What Ever Happened to All Those Subway Cars We Dumped into the Atlantic?

Panasonic ecoideasnet, YouTube
Panasonic ecoideasnet, YouTube / Panasonic ecoideasnet, YouTube

Most of what humans put in the oceans is pretty rotten, from the tons of plastic floating in the world’s gyres—which can end up in the fish we eat—to untreated sewage dumped every time it rains.

But drowning decommissioned NYC subway cars in the Atlantic Ocean throughout the 2000s? Well, it was—maybe—beneficial.

The idea goes like this: By stripping the cars, cleaning them, and then tossing them off barges into the waters off the shores of New Jersey, Delaware, Virginia, the Carolinas, and Georgia, we could create fish habitats along the sandy-bottomed coastal shelf that runs from New York to Cape Hatteras.

Most of that shelf is devoid of rock outcrops around which fish communities typically form; after corals and plants attach to them, oysters, mussels, and other invertebrates usually follow, which in turn attract fish. Here the subway cars take the place of rock as a rich environment full of nooks and crannies where an ocean community can grow.

"Oftentimes [artificial reefs] are hundreds of times richer in terms of biomass than the natural community at the bottom," Jeff Tinsman, the artificial reef coordinator for the Delaware Department of Natural Resources, told National Geographic back in 2006. "This is very attractive to fish."

And according to studies on artificial vs. natural reef systems, both seem to harbor similar numbers and diversity of animals.

As you can see in the video below (skip to 4:12 to get to the subway-car reefs), there are fish galore in what looks like an IRT carriage-shaped reef.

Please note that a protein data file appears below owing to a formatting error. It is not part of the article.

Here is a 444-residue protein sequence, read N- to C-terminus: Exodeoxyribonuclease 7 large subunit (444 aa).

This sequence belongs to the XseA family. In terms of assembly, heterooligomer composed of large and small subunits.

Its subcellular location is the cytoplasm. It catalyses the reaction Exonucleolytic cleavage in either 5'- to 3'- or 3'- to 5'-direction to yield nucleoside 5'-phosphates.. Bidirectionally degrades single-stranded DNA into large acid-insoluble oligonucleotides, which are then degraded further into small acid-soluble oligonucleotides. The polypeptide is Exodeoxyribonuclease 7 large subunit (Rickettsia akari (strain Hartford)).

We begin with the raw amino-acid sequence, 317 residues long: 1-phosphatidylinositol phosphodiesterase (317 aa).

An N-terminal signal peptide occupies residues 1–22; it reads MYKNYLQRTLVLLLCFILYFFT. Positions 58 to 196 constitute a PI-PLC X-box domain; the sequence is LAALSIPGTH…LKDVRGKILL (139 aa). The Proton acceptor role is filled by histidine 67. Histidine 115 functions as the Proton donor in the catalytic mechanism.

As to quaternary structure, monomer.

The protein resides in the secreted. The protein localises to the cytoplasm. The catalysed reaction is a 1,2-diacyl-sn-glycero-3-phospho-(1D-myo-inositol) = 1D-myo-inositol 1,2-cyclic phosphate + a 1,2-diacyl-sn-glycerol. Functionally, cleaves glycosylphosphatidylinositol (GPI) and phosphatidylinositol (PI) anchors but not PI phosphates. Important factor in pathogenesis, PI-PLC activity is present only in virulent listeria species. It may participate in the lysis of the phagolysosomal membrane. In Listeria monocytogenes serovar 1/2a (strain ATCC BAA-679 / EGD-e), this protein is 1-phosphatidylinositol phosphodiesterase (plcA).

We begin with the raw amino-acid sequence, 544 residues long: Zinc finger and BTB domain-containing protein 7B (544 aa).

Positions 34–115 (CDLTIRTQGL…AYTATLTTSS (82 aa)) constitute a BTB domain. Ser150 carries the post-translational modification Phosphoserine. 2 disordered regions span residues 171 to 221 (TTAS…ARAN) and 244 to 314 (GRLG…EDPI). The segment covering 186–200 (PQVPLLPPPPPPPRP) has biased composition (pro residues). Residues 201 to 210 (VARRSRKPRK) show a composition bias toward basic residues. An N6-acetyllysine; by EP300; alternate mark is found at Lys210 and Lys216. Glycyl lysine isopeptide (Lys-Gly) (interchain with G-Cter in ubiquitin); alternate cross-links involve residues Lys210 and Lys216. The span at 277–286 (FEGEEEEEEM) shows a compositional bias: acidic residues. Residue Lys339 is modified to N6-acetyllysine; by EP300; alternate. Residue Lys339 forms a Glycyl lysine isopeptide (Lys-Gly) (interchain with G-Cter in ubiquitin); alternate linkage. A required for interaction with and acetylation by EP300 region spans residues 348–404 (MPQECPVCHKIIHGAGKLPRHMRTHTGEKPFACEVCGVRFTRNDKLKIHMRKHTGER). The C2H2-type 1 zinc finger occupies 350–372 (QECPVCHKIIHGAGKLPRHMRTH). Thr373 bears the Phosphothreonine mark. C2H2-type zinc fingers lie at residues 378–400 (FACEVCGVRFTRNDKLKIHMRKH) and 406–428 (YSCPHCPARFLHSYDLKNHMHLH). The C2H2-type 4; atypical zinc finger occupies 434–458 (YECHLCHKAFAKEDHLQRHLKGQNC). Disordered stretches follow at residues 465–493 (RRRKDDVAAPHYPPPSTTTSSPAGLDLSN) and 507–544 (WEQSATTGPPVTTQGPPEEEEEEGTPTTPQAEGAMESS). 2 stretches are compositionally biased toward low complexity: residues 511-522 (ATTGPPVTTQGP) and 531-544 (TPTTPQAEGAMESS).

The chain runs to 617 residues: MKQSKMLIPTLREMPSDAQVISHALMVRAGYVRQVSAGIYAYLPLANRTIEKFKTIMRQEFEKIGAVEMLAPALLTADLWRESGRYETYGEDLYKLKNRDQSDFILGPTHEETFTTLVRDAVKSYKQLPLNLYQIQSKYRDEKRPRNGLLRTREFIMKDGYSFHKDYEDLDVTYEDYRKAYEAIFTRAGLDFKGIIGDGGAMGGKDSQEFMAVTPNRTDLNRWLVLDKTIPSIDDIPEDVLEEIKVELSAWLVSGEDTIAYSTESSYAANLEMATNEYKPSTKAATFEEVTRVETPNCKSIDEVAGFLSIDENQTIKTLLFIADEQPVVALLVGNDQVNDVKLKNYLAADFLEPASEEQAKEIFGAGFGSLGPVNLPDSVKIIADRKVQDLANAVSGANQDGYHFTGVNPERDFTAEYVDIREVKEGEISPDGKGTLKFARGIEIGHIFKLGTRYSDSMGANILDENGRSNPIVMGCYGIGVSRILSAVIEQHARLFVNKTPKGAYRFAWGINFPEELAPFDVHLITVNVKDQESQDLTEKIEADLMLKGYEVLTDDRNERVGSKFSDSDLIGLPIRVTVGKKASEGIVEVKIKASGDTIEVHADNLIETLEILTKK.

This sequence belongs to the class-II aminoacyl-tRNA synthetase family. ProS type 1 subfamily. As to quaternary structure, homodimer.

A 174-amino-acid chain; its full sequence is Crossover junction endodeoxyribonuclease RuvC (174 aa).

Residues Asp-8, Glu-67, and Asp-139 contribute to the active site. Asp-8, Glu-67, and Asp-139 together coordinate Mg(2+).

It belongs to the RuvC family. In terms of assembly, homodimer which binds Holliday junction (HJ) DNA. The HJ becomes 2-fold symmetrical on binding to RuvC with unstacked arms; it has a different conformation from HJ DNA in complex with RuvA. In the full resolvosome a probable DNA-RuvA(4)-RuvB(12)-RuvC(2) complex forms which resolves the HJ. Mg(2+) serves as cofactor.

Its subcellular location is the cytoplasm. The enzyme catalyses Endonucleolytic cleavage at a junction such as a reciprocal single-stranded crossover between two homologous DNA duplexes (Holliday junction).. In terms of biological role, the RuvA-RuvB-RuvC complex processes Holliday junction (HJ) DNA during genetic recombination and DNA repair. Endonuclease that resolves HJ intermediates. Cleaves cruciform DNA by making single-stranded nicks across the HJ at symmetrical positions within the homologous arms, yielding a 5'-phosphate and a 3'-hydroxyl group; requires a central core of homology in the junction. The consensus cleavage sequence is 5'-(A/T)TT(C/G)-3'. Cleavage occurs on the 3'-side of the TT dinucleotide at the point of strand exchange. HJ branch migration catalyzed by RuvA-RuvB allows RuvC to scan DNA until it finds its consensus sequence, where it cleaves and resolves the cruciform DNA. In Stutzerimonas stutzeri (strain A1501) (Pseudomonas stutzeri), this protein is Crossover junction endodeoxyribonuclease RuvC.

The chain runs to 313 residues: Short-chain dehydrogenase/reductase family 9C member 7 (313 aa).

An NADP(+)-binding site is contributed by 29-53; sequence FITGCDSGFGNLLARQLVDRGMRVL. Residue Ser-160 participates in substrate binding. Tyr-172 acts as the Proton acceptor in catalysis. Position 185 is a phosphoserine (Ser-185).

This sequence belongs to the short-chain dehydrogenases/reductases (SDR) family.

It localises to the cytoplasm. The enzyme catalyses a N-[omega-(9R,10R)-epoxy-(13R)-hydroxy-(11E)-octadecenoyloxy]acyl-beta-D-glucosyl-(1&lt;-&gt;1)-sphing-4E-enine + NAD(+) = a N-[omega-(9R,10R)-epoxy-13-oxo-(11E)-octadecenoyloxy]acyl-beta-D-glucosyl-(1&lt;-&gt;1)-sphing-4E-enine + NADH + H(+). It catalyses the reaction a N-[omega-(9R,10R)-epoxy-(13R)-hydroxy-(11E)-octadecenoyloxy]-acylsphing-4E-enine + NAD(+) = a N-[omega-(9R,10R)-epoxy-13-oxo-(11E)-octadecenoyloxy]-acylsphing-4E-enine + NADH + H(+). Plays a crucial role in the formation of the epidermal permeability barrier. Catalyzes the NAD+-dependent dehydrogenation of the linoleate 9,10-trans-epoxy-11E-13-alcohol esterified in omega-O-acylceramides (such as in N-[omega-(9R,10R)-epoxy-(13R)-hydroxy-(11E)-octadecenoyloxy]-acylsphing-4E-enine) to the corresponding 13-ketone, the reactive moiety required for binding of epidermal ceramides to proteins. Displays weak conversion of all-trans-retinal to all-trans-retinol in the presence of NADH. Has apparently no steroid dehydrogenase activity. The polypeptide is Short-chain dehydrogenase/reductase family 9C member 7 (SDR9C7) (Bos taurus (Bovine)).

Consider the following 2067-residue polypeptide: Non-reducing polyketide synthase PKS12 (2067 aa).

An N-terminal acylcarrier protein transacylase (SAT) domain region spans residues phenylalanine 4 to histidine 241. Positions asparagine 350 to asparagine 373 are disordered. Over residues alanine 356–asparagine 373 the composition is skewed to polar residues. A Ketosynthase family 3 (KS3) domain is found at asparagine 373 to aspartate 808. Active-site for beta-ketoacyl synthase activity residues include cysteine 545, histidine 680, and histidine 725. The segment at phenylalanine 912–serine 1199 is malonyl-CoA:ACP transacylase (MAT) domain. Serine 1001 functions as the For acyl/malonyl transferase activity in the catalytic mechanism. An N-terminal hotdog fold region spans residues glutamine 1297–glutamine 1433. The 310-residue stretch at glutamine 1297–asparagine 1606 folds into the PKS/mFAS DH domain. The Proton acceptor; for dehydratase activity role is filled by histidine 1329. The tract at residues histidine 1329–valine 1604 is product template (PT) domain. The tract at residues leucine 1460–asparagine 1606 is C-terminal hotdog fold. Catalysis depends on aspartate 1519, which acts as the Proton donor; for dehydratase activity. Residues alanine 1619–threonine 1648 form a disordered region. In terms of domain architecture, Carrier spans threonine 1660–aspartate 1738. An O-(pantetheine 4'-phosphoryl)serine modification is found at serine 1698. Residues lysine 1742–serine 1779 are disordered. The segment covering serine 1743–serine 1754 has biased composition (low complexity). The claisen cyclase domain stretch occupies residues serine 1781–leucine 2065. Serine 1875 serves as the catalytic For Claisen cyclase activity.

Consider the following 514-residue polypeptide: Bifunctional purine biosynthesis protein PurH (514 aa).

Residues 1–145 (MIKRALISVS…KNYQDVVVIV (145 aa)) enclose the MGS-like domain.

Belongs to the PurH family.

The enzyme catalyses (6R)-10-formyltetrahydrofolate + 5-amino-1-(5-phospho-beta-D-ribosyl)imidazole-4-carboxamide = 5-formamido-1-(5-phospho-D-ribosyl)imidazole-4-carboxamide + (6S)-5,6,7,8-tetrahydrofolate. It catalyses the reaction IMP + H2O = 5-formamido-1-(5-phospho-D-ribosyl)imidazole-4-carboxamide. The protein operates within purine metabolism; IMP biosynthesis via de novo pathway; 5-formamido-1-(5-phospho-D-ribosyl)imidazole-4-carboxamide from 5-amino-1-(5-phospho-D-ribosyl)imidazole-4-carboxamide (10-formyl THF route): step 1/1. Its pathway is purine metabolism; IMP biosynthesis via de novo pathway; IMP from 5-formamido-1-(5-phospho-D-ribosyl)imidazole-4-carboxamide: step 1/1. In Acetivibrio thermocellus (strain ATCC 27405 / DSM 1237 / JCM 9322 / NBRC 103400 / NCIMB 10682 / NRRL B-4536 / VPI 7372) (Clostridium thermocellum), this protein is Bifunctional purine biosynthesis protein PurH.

Simon Thorrold, a scientist in the biology department at Woods Hole Oceanographic Institute, told mental_floss, “There is no doubt that if you put subway cars into areas with little hard structure, they will attract invertebrates, and then they will attract fish.”

But it’s hard to know whether that additional habitat is increasing fish populations or just moving them around, “The question is: Are you increasing productivity? Or just aggregating fish that are [already] there?" Thorrold says. "If it's the latter, you just make the fish easier to catch. Which is not necessarily bad, but you can't claim that the reef is adding fish."

So while fishermen and divers may love these sites (and they certainly look fun to explore), they may not be fostering higher numbers of fish or other animals. And the cars are breaking down faster than originally thought—certainly faster than bedrock where natural reefs tend to form.

“It's good for fishermen and it's good for divers. Whether it's good for the ocean is up in air,” Thorrold says.

For now, it appears that we’ve finally dumped something into the oceans that doesn’t seem to be hurting them.